Julie Mannix von Zerneck and Kathy Hatfield on their IRDA Winner “Secret Storms”

 

What is the name of the book and when was it published?

Secret Storms: A Mother and Daughter, Lost then Foundpublished on April 2, 2013  (co-authors Julie Mannix von Zerneck and Kathy Hatfield)

What’s the book’s first line?

“The world will always remember the shots being fired on November 22, 1963 at 12:30 in the early afternoon.”

What’s the book about?  Give us the “pitch”.

A pregnant, upper class nineteen-year-old Philadelphia Main Line debutante is confined, against her will, to a state mental hospital. She spends her pregnancy surrounded by the mentally challenged and the criminally insane. On April 19, 1964, she gives birth to a child, whom she is forced to give up for adoption.

A loving middle-class couple adopts a month-old little girl from Catholic Charities. She is adored and cherished from the very beginning. It is as though she is dropped into the first chapter of a fairy tale—but we all know how fairy tales go.

This is the story of a mother and daughter. Of what it is to give up a child and what it is to be given up. Of what it is to belong, what it is to be a family and what it is to yearn deeply, and to never lose hope—because anything is possible.

In this exquisite memoir, Julie Mannix von Zerneck and Kathy Hatfield recount the stories of their lives. Deliciously strange, surprising and sweetly funny, this tenderly written book takes us on a wild and frightening journey. Written in two distinct and deeply expressive voices, their stories seamlessly meld together in a breathtaking ending.

What inspired you to write the book?  A particular person? An event?

We were reunited forty-four years after being separated at birth. The natural inclination, of course, was to immediately fly across the country and run into each other’s arms. This would have been unwise, however, as it would have been a meeting between two strangers. Instead, we allowed ourselves nine months, an entire gestation period that nature affords all mothers and children, to get to know one another.

During this time we spoke on the phone, sent each other photographs, video-chatted, and wrote hundreds of letters. We had entire lives to recount, stories and anecdotes neither one of us could get enough of. We would ask each other countless questions about our childhoods, about dreams, desires, what the people who raised us were like, everything big and small. After a time, it became apparent that the letters we were writing were in fact the chapters of a book. And so Secret Storms was born. Writing the book together served, among other things, to bring us closer together and helped us understand each other better.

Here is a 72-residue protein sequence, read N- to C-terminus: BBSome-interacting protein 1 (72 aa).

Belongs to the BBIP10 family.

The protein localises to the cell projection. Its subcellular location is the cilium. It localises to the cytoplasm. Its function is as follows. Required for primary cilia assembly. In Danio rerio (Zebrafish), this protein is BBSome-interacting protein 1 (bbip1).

What’s the most distinctive thing about the main character? 

Julie: I was a Main Line debutante who spent her early childhood in Convents of the Sacred Heart all over the world, before settling down at Sunny Hill Farm in Philadelphia. There, I was a member of what the community referred to as “the eccentric Mannix family and their menagerie” of wild animals, including Rani the cheetah and Jupo, my favorite spider monkey. My parents were writers and adventurers and I was always surrounded by the artifacts and stories they brought back from their travels.

When I became pregnant with Kathy, I was committed, against my will, to a state mental hospital for the criminally insane, where I stayed until her birth. It was here that I decided that what I wanted most for my daughter was a happy, ordinary life—something I wasn’t capable of giving her. Someone else would have to. That was my first and best decision as her mother.

After leaving the Main Line I married the love of my life, had two more children, and went on to become an actress… all the while, yearning for my daughter.

Kathy: I was adopted by parents who loved me madly. The best parents anyone could have asked for. Unfortunately, when I was six years old, my mother passed away. The years that followed were mired in misfortune: an abusive stepmother, economic hardships, and the unexpected discovery of my adoption. “I thought your mother told you,” my father insisted the year I turned 12. The instability of my life forced me to move forward without regard for my past. Many years later, however, I discovered clues to my real identity, and–with one certified letter–my life changed forever.

What’s the main reason someone should really read this book?

Secret Storms is, first and foremost, a book about hope. About never giving up, no matter how impossible the odds may seem, because anything is possible. Everything is possible. It is a book filled with adventure, intrigue, heartbreak, loss, joy and pain–but most of all, redemption.